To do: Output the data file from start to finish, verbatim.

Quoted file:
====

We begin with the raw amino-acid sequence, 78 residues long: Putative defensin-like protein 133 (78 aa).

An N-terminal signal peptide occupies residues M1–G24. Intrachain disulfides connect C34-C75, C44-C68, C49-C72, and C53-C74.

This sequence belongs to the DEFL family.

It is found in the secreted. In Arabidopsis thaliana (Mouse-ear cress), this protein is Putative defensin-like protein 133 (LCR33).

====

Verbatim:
We begin with the raw amino-acid sequence, 78 residues long: Putative defensin-like protein 133 (78 aa).

An N-terminal signal peptide occupies residues M1–G24. Intrachain disulfides connect C34-C75, C44-C68, C49-C72, and C53-C74.

This sequence belongs to the DEFL family.

It is found in the secreted. In Arabidopsis thaliana (Mouse-ear cress), this protein is Putative defensin-like protein 133 (LCR33).